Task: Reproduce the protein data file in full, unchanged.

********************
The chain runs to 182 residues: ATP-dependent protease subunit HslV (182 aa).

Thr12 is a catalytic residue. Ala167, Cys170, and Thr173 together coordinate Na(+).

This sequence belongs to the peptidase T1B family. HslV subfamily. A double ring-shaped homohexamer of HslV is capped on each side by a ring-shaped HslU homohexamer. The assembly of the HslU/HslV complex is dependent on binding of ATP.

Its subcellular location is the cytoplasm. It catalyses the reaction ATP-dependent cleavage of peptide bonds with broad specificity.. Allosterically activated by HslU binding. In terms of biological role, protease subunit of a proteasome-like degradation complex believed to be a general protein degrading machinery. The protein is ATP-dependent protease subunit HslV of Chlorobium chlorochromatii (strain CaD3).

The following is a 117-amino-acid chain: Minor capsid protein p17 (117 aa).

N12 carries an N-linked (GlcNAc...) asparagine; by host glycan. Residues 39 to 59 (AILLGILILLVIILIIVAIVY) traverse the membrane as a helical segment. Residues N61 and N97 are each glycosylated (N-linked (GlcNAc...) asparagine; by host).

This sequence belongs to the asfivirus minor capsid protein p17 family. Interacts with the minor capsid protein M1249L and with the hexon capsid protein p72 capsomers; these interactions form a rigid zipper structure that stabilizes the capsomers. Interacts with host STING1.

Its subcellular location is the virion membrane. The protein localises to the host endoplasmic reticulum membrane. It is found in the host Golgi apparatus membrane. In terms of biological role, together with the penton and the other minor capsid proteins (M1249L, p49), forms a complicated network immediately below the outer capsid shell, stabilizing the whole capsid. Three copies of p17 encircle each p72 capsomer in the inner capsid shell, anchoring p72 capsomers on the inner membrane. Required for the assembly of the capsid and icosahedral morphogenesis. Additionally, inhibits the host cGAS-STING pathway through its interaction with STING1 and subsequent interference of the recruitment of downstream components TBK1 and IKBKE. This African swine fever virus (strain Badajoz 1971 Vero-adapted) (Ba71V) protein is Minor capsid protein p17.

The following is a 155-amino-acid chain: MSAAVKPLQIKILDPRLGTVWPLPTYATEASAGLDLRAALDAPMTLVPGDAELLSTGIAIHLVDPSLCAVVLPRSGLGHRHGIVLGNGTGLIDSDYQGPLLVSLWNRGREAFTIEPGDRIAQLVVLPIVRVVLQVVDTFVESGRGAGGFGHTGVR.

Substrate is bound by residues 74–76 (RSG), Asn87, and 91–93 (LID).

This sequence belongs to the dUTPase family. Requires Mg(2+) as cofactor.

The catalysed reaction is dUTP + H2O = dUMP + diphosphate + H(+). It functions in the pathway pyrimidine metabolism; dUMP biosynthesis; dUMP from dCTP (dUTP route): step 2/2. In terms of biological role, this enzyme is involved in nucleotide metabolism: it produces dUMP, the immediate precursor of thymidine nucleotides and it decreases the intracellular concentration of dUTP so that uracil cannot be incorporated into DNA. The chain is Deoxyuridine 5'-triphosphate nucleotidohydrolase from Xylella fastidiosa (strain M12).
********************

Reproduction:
The chain runs to 182 residues: ATP-dependent protease subunit HslV (182 aa).

Thr12 is a catalytic residue. Ala167, Cys170, and Thr173 together coordinate Na(+).

This sequence belongs to the peptidase T1B family. HslV subfamily. A double ring-shaped homohexamer of HslV is capped on each side by a ring-shaped HslU homohexamer. The assembly of the HslU/HslV complex is dependent on binding of ATP.

Its subcellular location is the cytoplasm. It catalyses the reaction ATP-dependent cleavage of peptide bonds with broad specificity.. Allosterically activated by HslU binding. In terms of biological role, protease subunit of a proteasome-like degradation complex believed to be a general protein degrading machinery. The protein is ATP-dependent protease subunit HslV of Chlorobium chlorochromatii (strain CaD3).

The following is a 117-amino-acid chain: Minor capsid protein p17 (117 aa).

N12 carries an N-linked (GlcNAc...) asparagine; by host glycan. Residues 39 to 59 (AILLGILILLVIILIIVAIVY) traverse the membrane as a helical segment. Residues N61 and N97 are each glycosylated (N-linked (GlcNAc...) asparagine; by host).

This sequence belongs to the asfivirus minor capsid protein p17 family. Interacts with the minor capsid protein M1249L and with the hexon capsid protein p72 capsomers; these interactions form a rigid zipper structure that stabilizes the capsomers. Interacts with host STING1.

Its subcellular location is the virion membrane. The protein localises to the host endoplasmic reticulum membrane. It is found in the host Golgi apparatus membrane. In terms of biological role, together with the penton and the other minor capsid proteins (M1249L, p49), forms a complicated network immediately below the outer capsid shell, stabilizing the whole capsid. Three copies of p17 encircle each p72 capsomer in the inner capsid shell, anchoring p72 capsomers on the inner membrane. Required for the assembly of the capsid and icosahedral morphogenesis. Additionally, inhibits the host cGAS-STING pathway through its interaction with STING1 and subsequent interference of the recruitment of downstream components TBK1 and IKBKE. This African swine fever virus (strain Badajoz 1971 Vero-adapted) (Ba71V) protein is Minor capsid protein p17.

The following is a 155-amino-acid chain: MSAAVKPLQIKILDPRLGTVWPLPTYATEASAGLDLRAALDAPMTLVPGDAELLSTGIAIHLVDPSLCAVVLPRSGLGHRHGIVLGNGTGLIDSDYQGPLLVSLWNRGREAFTIEPGDRIAQLVVLPIVRVVLQVVDTFVESGRGAGGFGHTGVR.

Substrate is bound by residues 74–76 (RSG), Asn87, and 91–93 (LID).

This sequence belongs to the dUTPase family. Requires Mg(2+) as cofactor.

The catalysed reaction is dUTP + H2O = dUMP + diphosphate + H(+). It functions in the pathway pyrimidine metabolism; dUMP biosynthesis; dUMP from dCTP (dUTP route): step 2/2. In terms of biological role, this enzyme is involved in nucleotide metabolism: it produces dUMP, the immediate precursor of thymidine nucleotides and it decreases the intracellular concentration of dUTP so that uracil cannot be incorporated into DNA. The chain is Deoxyuridine 5'-triphosphate nucleotidohydrolase from Xylella fastidiosa (strain M12).